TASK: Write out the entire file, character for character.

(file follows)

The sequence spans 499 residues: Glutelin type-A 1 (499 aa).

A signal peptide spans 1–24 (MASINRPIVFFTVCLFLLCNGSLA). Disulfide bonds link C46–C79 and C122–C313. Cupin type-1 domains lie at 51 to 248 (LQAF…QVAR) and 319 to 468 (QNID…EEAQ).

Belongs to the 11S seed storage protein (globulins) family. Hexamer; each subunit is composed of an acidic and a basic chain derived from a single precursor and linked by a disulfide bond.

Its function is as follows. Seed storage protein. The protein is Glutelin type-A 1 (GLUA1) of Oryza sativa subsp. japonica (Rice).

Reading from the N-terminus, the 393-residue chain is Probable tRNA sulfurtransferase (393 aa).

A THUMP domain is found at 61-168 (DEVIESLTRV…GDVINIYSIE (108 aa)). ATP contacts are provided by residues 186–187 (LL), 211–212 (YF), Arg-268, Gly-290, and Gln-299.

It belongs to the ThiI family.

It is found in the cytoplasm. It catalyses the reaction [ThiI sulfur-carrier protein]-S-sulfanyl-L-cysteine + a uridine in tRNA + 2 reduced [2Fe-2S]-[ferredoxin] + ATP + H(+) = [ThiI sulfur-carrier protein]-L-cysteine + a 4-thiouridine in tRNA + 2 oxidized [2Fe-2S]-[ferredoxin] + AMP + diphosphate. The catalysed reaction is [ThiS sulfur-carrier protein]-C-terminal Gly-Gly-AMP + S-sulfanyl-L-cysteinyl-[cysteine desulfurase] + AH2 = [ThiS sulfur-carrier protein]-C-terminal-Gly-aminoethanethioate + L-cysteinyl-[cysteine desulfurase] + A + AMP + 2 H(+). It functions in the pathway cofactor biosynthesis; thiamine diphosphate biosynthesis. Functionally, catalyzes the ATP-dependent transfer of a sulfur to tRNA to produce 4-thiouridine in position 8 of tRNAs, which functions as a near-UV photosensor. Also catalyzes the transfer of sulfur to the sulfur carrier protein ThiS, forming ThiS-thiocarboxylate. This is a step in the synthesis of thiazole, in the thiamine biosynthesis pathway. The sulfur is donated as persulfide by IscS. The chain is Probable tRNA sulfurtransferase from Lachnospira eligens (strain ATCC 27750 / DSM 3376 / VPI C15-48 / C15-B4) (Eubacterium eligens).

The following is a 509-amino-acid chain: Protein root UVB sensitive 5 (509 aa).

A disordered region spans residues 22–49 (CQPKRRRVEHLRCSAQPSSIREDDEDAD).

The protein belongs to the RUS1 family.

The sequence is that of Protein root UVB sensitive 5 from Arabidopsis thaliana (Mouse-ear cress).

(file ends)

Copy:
The sequence spans 499 residues: Glutelin type-A 1 (499 aa).

A signal peptide spans 1–24 (MASINRPIVFFTVCLFLLCNGSLA). Disulfide bonds link C46–C79 and C122–C313. Cupin type-1 domains lie at 51 to 248 (LQAF…QVAR) and 319 to 468 (QNID…EEAQ).

Belongs to the 11S seed storage protein (globulins) family. Hexamer; each subunit is composed of an acidic and a basic chain derived from a single precursor and linked by a disulfide bond.

Its function is as follows. Seed storage protein. The protein is Glutelin type-A 1 (GLUA1) of Oryza sativa subsp. japonica (Rice).

Reading from the N-terminus, the 393-residue chain is Probable tRNA sulfurtransferase (393 aa).

A THUMP domain is found at 61-168 (DEVIESLTRV…GDVINIYSIE (108 aa)). ATP contacts are provided by residues 186–187 (LL), 211–212 (YF), Arg-268, Gly-290, and Gln-299.

It belongs to the ThiI family.

It is found in the cytoplasm. It catalyses the reaction [ThiI sulfur-carrier protein]-S-sulfanyl-L-cysteine + a uridine in tRNA + 2 reduced [2Fe-2S]-[ferredoxin] + ATP + H(+) = [ThiI sulfur-carrier protein]-L-cysteine + a 4-thiouridine in tRNA + 2 oxidized [2Fe-2S]-[ferredoxin] + AMP + diphosphate. The catalysed reaction is [ThiS sulfur-carrier protein]-C-terminal Gly-Gly-AMP + S-sulfanyl-L-cysteinyl-[cysteine desulfurase] + AH2 = [ThiS sulfur-carrier protein]-C-terminal-Gly-aminoethanethioate + L-cysteinyl-[cysteine desulfurase] + A + AMP + 2 H(+). It functions in the pathway cofactor biosynthesis; thiamine diphosphate biosynthesis. Functionally, catalyzes the ATP-dependent transfer of a sulfur to tRNA to produce 4-thiouridine in position 8 of tRNAs, which functions as a near-UV photosensor. Also catalyzes the transfer of sulfur to the sulfur carrier protein ThiS, forming ThiS-thiocarboxylate. This is a step in the synthesis of thiazole, in the thiamine biosynthesis pathway. The sulfur is donated as persulfide by IscS. The chain is Probable tRNA sulfurtransferase from Lachnospira eligens (strain ATCC 27750 / DSM 3376 / VPI C15-48 / C15-B4) (Eubacterium eligens).

The following is a 509-amino-acid chain: Protein root UVB sensitive 5 (509 aa).

A disordered region spans residues 22–49 (CQPKRRRVEHLRCSAQPSSIREDDEDAD).

The protein belongs to the RUS1 family.

The sequence is that of Protein root UVB sensitive 5 from Arabidopsis thaliana (Mouse-ear cress).